Your Parents Don’t Work in HR – So Why Do Employees Act Like They Do?

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Apr 11, 2013

Do parents make good HR professionals?

I ask because I worry that too many HR people — with or without children — mistake themselves for moms and dads when they come into the office. That is, when companies send employees the well-meaning message that HR is here for them anytime they have interpersonal conflicts, they treat them like first-graders.

We’re all supposed to be adults, the cliché goes, so why do so many workers act like children? Because HR won’t let them grow up.

Sure, you want to help your people resolve disputes, and you should communicate that. But there’s a difference between conveying a message and encouraging workers to act on it.

Resolving issues without getting HR involved

Do not embolden your people to run to mom. Mom does not work in HR. An overworked executive does, and she has better things to do than address complaints from employees whose college degrees should qualify them to keep non-issues from ballooning into issues, and resolve them if they do.

For example, I once wrote “huge piece of excrement” in a work email. (For the record, I would’ve typed the four-letter synonym, but I’m way too intelligent and professional to allow some spam filter to block my correspondence.)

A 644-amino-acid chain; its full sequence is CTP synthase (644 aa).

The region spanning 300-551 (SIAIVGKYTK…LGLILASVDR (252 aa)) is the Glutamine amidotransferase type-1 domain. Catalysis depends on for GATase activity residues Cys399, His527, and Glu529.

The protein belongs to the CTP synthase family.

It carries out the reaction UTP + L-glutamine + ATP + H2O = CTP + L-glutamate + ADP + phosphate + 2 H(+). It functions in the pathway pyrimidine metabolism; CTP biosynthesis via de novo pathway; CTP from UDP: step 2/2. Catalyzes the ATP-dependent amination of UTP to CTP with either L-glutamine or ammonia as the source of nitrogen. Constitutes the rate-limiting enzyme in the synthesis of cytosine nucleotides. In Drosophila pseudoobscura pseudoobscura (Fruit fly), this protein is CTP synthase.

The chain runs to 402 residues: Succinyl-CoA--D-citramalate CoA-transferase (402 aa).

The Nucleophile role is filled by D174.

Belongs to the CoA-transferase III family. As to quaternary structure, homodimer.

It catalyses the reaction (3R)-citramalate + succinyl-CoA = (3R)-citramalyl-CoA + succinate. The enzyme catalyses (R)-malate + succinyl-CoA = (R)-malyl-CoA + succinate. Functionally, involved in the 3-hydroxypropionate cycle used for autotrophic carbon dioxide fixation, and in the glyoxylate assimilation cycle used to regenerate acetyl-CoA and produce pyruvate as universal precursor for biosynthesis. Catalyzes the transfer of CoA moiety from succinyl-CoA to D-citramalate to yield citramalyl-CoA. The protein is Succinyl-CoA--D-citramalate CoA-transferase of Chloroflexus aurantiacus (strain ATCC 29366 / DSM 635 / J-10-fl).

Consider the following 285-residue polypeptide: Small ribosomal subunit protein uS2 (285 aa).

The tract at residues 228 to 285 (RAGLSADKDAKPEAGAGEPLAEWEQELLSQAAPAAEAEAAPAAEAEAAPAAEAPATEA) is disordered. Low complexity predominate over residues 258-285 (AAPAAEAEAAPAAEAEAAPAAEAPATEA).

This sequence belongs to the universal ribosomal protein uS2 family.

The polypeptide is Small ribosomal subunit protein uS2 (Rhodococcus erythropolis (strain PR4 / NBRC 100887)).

For reasons that had nothing to do with my wording, the recipient of my message (who was not offended; next time I’ll try harder) forwarded it to a co-worker, who felt my phrasing was “inappropriate.” There was more forwarding, more CCing. Eventually, this reached the chief — yes, the chief — of HR. (Any day now, it should land in President Obama’s inbox.)

In other words, typical corporate bull-piece of excrement.

Let’s put aside the question of the appropriateness of my words.

Actually, let’s not. My language was practically called for, given the previous dialogue I’d had with my original recipient, who peppered our conversation with bleep and bleep, rather than their tamer substitutes. I would’ve gladly explained this to my perturbed co-workers had they come to me.

This anecdote isn’t about colleagues thwarting my Bring Your True Self to Work Day Parade. It’s about concerned co-workers paving a road, or paper trail, with good intentions (you know where that leads). It also highlights missed opportunities to interact with, learn from, and understand each other.

It’s about managing confrontation

The problem is, we all fear being confronted as much as we do confronting others. But when someone, particularly a manager, avoids addressing co-workers directly, he highlights his own laziness and lack of interpersonal skills, fails to build positive relationships, possibly creates negative ones, and fosters pointless corporate bureaucracy.

Good leadership is not about avoiding confrontation, it’s about managing it — and the only way to manage confrontation is to have it without needlessly involving hapless HR staffers when possible, which is almost always possible.

There is almost no issue — be it allegedly inappropriate language in an email or potential sexual misconduct — that first demands a sit-down with HR rather than initial conversations between employees.

No matter the discomfort, when employees talk to each other first, the company benefits through increased camaraderie, collaboration, and confidence among staffers. Dragging in HR, which should be a last resort, can easily breed contempt because even if HR can help end a conflict, it doesn’t necessarily solve it.

Ultimately, the best companies are those with employees who feel like they they’re free to go talk to HR — but choose not to.

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